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Video Essay: Nihilism in television


Nihilism in television. I don’t think a label like nihilism can be
avoided. At all. If your art is even slightly gritty or dark,
it will latch onto it, whether it’s a film, a TV show, or a book. All throughout history, nihilism has been
a slur. It’s been used to describe things that are
considered grotesque, anarchic, suicidal, and dark. And that’s left it murky and ill-defined. So, today’s topic is: how do shows employ
nihilism, and how does it manifest? The current wave of shows are all examples
of what I call character-driven nihilism. This is where the show’s themes of despair
and meaninglessness all hinge on one or more characters. The universe is a cruel, uncaring void. The key to being happy isn’t the search for
meaning. It’s to just keep yourself busy with unimportant
nonsense. And eventually, you’ll be dead. And it usually plays out the same way, too. Have the rebellious, nihilistic character
say or do something contrary to the conventions of their world, and don’t let it backfire
significantly. Jerry’s going to spend some time divorced. Oh, I’m sorry to hear that, sweetie. I hope I had nothing to do with that. Oh, God, dad, that is not your burden to bear. But the nihilism stops there because the shows
appeal to grander narratives. In Rick and Morty’s instance, the grander
narrative is family. Rick loves his family, even going as far as
to get imprisoned for their freedom. In the first season of True Detective, Rust
Cohle encounters compassion from his partner and the two engage in a constant struggle
between light and dark. But when you have nihilism clashing too much
with the grander narratives, it gets awkward. The rebellious character ceases to have any
worthwhile opposition and can’t proclaim the moral high ground either. For example, Rick fights off every antagonist
with ease. You never once fear for him because he’s able
to think up plans to get out of his predicament. Or, he’s invincible even though he’s sixty
years old. And when he says things like. Listen, Morty, I hate to break it to ya, but
what people call love is just a chemical reaction that compels animals to breed. Then this reaching for nihilism, or radicalism,
becomes just as silly as the convention it seeks to undermine. But hinging nihilism onto the characters is
just lazy. Every screenwriter can write a nihilist character
and every screenwriter can express despair or contrarianism through snappy dialogue. So, how does a show successfully establish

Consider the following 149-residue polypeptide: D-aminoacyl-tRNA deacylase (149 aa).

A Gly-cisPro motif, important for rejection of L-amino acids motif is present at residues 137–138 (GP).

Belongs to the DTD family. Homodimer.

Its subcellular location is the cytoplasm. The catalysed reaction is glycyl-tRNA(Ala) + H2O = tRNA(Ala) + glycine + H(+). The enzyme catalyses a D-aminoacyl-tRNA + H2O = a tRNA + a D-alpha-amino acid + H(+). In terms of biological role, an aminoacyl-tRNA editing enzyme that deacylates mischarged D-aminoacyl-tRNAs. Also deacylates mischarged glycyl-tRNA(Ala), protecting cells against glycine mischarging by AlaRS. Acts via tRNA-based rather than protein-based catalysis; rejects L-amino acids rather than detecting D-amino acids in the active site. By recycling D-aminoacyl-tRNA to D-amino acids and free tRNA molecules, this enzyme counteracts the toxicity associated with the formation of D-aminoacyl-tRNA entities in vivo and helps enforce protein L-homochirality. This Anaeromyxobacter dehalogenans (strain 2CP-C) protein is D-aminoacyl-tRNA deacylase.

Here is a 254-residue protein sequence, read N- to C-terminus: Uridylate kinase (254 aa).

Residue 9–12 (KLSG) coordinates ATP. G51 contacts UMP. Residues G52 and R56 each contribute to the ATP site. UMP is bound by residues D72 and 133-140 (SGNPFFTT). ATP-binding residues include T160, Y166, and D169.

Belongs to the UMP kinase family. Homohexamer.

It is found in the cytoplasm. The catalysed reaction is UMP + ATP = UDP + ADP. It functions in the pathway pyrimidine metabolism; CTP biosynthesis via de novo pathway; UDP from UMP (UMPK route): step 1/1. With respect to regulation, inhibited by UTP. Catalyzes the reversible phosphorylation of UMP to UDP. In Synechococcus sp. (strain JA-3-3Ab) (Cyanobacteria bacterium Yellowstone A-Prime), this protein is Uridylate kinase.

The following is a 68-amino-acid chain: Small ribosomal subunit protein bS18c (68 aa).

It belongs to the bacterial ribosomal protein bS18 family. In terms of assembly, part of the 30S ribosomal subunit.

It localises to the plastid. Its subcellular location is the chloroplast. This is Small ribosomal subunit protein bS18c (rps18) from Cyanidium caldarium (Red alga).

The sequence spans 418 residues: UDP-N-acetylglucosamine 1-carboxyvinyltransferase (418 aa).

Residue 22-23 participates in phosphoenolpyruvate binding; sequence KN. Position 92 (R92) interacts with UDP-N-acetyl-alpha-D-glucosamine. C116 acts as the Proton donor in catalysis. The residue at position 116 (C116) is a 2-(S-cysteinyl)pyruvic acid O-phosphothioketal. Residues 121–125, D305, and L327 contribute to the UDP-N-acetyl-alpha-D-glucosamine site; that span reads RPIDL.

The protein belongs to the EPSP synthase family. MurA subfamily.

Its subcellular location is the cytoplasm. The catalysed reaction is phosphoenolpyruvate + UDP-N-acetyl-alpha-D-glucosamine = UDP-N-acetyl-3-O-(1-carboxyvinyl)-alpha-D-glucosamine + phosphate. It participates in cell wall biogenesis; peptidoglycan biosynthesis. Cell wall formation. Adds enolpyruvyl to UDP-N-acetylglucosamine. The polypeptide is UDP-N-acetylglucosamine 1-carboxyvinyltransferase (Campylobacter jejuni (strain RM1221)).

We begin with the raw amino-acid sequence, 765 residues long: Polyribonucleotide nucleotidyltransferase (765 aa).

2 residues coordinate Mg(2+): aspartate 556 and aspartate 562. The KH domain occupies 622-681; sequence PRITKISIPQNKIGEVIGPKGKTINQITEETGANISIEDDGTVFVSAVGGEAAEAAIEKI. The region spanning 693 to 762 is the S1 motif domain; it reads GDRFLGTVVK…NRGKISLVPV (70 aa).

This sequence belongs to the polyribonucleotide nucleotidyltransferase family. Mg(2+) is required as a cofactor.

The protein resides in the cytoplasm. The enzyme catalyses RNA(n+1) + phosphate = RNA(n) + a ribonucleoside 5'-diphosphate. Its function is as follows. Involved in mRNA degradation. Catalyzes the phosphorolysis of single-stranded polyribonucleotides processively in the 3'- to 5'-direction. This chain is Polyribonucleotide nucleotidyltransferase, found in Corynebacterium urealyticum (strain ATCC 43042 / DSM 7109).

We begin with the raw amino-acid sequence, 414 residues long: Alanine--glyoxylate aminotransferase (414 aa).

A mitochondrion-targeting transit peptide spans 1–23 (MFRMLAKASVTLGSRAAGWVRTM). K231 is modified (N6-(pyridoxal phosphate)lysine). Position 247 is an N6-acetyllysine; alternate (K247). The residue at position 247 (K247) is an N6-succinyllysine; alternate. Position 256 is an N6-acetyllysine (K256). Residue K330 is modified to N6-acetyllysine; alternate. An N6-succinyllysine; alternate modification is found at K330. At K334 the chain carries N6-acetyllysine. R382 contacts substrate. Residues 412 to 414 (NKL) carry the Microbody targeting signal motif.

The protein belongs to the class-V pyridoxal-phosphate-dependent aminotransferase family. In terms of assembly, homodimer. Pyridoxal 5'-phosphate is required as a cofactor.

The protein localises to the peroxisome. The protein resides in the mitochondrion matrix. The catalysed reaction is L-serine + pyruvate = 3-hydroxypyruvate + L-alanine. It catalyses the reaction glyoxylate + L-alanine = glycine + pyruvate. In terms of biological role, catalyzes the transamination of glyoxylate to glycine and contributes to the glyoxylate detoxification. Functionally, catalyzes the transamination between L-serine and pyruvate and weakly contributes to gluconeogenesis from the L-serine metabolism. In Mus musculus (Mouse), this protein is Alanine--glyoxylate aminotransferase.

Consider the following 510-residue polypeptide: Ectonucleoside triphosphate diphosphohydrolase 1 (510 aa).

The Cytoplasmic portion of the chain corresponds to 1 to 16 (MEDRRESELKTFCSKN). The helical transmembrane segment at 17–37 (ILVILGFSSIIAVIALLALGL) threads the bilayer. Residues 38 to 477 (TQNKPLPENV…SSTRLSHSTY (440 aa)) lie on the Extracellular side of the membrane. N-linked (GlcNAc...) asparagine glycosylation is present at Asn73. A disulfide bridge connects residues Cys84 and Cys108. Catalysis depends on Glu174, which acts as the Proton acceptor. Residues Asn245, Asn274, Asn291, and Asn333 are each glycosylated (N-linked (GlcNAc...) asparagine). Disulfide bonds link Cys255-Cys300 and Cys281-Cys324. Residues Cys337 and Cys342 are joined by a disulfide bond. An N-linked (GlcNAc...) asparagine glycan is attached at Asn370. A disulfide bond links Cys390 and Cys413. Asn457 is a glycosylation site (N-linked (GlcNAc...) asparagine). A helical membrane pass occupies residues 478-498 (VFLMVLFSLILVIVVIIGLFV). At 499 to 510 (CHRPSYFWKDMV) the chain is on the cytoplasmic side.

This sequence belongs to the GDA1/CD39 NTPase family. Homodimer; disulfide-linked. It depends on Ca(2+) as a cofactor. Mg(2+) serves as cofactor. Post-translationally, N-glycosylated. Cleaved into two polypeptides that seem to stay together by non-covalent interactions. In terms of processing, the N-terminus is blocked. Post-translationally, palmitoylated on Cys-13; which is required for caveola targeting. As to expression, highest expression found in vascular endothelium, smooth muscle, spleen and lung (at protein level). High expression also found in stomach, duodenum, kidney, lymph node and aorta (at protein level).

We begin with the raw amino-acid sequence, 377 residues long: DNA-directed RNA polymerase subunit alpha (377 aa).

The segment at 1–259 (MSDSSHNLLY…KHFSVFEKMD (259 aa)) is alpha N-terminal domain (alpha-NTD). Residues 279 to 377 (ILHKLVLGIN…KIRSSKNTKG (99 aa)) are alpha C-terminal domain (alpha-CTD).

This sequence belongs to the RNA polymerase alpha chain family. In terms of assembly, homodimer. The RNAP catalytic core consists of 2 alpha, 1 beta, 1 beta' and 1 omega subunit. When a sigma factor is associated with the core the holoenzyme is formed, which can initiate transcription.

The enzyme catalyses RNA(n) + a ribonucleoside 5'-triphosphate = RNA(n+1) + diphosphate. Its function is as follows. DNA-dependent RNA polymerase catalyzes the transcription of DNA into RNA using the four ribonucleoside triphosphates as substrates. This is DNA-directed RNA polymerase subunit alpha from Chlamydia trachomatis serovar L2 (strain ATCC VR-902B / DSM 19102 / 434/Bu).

nihilism outside the characters? To find out, let’s turn to … I think Black
Mirror has four aspects that makes it the perfect carrier of nihilism. Firstly, the overarching nihilism in Black
Mirror finds itself in the show’s formal structure. Black Mirror is an episodic anthology, which
means it switches cast and storylines at every new episode. And this is a different approach from a show
like American Horror Story where the same stories and characters appear throughout an
entire season. Black Mirror’s quick change in cast makes
the characters empty vessels to drive forward the plot. And it renders the characters useless and
arbitrary. The horrific thing happening to one character
could happen to anyone. It doesn’t make their story any special. Secondly, there’s a lack of redemption. The characters never catch a break. The house in “Men Against the Fire”, the penal
system of “White Bear”, the release of devastating information in “Shut Up and Dance”, the relationship
in “Fifteen Million Merits”. The nonredemptive nature of the story makes
it unimportant whether the characters are flawed or not, or to which degree. The lack of redemption from absurdity overshadows
their entire arc. All their actions are futile. And thirdly, Black Mirror isn’t sentimental. There’s no connection to emotions, and if
there is, it’s shallow. In “Playtest”, the lady is nonchalantly told
to make a note of the fact that Cooper called his mum before dying. In “Nosedive”, empathy has been reduced to
whose side a person is on after a break-up. In “The National Anthem”, the response to
the prime minister’s action is quantified into what will happen to his ratings. And lastly, the relationships become superficial
and diffuse, which happens as everything is medialised on the show. Human interaction happens through technology. It sets the stage for everything, whether
through grains, a generated world after death, or a virtual reality game. It renders traditional relationships so vapid
they can’t stand on their own. Black Mirror tears down the grand narratives
of society, and replaces them with futility and despair, highlighting the show as a great
carrier of nihilism. Thank you for watching.

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